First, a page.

Chris: It’s crazy, really.
Jamie: Especially when you’re price-comparing it to companies that still charge £10 for next-day delivery or whatever, because you just immediately have got that margin.
Lee: The advantage from a business perspective, for me, is, like, if I were looking for, I don’t know, a camera, I wouldn’t buy from an independent small business if the product were listed on Amazon. So as a business, I would want my store to be on Amazon, objectively, just to mitigate losing that.
Chris: It’s the security, isn’t it?
Jamie: Does this integrate with Prime?
Lee: It will do. You’ll be able to work that in, won’t you, and offer Prime-eligible delivery like a normal Amazon shop.
Jamie: That makes a big difference. Obviously you can’t do that elsewhere, can you?
Lee: I think that’s probably why they’re launching it U.S.-only, as well, because the infrastructure for Prime outside of the U.S. is not as comprehensive.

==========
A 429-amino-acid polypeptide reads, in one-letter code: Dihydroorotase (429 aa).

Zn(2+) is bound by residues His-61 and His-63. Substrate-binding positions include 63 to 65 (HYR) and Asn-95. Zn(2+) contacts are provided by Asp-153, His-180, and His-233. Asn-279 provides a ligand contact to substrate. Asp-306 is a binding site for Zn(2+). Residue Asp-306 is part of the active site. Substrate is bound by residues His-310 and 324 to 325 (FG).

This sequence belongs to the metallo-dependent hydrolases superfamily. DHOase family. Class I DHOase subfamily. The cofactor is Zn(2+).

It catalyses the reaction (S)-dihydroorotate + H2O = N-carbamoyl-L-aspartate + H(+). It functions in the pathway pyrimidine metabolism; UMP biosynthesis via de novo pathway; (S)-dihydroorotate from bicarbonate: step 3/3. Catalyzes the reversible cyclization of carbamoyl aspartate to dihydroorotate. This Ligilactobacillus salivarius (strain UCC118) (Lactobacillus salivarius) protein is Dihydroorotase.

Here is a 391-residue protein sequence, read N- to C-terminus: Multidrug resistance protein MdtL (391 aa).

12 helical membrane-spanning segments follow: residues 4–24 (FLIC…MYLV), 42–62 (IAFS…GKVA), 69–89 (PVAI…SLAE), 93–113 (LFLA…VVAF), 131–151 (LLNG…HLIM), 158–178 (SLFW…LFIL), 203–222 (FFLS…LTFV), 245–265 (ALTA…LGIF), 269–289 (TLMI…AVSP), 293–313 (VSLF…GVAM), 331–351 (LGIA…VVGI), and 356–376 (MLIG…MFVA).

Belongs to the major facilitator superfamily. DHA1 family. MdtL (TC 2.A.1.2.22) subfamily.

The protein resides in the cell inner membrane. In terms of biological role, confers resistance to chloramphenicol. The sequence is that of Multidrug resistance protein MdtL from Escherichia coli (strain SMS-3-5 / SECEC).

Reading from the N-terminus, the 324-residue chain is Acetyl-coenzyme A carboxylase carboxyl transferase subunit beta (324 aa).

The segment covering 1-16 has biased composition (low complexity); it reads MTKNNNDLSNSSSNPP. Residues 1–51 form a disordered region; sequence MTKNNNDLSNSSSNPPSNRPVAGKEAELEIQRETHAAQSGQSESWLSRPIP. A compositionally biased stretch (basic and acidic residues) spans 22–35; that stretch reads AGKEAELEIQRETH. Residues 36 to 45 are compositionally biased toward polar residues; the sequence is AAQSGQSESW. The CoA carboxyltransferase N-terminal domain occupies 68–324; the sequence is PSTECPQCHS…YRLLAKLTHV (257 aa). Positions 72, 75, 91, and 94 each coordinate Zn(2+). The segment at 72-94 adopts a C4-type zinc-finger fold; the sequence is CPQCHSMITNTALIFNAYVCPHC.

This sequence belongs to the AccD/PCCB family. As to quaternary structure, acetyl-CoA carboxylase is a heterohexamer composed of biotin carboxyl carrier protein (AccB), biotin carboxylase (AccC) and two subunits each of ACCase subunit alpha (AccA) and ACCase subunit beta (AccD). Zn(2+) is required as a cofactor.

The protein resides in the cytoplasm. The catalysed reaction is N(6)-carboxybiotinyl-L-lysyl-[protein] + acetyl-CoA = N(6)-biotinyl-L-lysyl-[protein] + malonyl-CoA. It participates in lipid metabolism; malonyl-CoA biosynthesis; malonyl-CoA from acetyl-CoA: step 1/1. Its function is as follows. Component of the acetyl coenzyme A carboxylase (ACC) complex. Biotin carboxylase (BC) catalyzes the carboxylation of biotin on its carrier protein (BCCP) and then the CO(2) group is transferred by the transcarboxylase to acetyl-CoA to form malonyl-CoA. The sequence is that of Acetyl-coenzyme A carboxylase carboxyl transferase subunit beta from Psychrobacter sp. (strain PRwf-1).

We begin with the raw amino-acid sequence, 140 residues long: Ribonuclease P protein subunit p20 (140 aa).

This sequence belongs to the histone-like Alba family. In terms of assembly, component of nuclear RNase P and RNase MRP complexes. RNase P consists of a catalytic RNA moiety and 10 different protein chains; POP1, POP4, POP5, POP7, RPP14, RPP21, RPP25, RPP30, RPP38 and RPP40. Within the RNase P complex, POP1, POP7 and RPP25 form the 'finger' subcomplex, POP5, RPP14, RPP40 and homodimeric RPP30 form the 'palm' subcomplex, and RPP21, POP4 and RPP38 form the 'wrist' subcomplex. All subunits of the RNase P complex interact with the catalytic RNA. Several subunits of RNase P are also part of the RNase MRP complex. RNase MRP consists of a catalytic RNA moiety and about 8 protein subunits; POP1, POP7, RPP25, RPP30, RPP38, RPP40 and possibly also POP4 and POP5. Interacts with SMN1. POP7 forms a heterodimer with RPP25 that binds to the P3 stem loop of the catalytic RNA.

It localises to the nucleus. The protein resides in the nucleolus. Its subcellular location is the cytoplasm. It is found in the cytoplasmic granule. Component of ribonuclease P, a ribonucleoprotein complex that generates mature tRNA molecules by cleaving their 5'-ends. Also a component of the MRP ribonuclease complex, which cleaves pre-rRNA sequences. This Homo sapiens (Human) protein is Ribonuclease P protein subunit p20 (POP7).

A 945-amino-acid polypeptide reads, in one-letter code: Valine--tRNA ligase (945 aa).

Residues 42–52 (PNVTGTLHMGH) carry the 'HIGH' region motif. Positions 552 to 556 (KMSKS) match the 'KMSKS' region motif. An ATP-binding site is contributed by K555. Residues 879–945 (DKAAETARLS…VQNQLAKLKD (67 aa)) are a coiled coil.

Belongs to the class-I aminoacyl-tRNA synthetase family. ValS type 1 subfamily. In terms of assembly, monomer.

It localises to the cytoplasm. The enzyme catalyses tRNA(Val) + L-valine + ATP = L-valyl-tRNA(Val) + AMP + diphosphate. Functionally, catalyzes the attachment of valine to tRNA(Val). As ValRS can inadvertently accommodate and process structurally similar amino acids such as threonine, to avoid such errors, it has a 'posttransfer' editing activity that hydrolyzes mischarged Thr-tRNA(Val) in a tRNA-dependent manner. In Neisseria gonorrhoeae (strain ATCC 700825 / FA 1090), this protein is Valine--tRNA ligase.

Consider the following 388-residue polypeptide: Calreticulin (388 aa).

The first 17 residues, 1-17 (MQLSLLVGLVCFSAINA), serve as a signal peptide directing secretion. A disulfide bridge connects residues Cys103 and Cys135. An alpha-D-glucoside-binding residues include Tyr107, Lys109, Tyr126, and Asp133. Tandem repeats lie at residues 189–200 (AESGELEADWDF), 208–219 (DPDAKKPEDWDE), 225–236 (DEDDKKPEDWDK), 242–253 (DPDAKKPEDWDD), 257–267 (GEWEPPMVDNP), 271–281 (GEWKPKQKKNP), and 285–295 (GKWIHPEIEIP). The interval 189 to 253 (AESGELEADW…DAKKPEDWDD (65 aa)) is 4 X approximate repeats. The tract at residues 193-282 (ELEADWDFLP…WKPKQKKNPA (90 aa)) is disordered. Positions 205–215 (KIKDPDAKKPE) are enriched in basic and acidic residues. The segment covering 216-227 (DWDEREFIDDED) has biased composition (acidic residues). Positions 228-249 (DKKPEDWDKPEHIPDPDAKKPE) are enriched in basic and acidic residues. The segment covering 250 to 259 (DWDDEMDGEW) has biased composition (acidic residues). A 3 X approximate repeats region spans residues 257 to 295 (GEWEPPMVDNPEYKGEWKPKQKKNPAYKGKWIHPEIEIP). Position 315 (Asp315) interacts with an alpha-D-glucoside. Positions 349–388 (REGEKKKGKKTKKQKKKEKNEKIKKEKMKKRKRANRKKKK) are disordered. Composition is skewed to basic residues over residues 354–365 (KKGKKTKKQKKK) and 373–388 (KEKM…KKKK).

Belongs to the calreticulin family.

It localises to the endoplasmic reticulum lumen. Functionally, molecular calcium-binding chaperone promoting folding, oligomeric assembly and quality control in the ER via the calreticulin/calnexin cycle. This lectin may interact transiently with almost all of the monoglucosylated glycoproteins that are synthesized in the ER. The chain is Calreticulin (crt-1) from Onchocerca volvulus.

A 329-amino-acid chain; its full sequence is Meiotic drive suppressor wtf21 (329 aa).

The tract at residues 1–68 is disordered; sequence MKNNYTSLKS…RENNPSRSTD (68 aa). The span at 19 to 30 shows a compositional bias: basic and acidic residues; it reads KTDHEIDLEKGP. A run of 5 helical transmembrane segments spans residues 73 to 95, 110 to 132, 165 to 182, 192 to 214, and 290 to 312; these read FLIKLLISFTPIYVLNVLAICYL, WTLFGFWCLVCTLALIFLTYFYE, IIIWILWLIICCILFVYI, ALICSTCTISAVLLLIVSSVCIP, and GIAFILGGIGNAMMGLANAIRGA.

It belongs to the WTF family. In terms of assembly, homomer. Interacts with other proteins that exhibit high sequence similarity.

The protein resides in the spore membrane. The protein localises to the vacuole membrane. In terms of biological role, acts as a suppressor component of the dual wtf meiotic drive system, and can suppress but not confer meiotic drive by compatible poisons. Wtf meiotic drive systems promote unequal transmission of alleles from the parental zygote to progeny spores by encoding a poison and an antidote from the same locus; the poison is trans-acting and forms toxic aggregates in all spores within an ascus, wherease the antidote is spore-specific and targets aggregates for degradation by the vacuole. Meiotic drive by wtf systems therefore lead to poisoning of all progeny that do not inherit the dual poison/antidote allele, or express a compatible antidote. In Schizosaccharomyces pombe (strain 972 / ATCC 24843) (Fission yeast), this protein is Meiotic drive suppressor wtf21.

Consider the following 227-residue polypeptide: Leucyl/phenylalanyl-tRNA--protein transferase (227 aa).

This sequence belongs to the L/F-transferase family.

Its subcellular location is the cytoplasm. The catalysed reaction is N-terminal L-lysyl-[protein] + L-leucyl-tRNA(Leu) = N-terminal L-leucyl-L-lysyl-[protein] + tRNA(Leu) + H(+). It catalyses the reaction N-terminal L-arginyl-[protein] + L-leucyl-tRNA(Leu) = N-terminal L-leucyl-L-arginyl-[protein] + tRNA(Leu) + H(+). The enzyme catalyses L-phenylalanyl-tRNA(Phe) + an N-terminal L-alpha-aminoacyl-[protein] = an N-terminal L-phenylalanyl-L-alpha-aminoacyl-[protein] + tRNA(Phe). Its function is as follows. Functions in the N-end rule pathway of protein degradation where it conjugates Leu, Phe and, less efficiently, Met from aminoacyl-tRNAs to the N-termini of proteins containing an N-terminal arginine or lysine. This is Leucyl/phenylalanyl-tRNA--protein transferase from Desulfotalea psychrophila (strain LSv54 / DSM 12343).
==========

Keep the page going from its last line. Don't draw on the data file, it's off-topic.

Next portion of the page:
Jamie: That’s a very interesting point.
Chris: Yeah. I think that’ll get a lot of interest, if I’m being honest. I think they’ll see a lot of impact.
Lee: Well, as it stands, Amazon can’t really do any wrong at the minute, can they?
Chris: And no doubt, there will be some easy integration with the marketing suite or something like that if they want to deploy ads through their own marketing inventory and networks.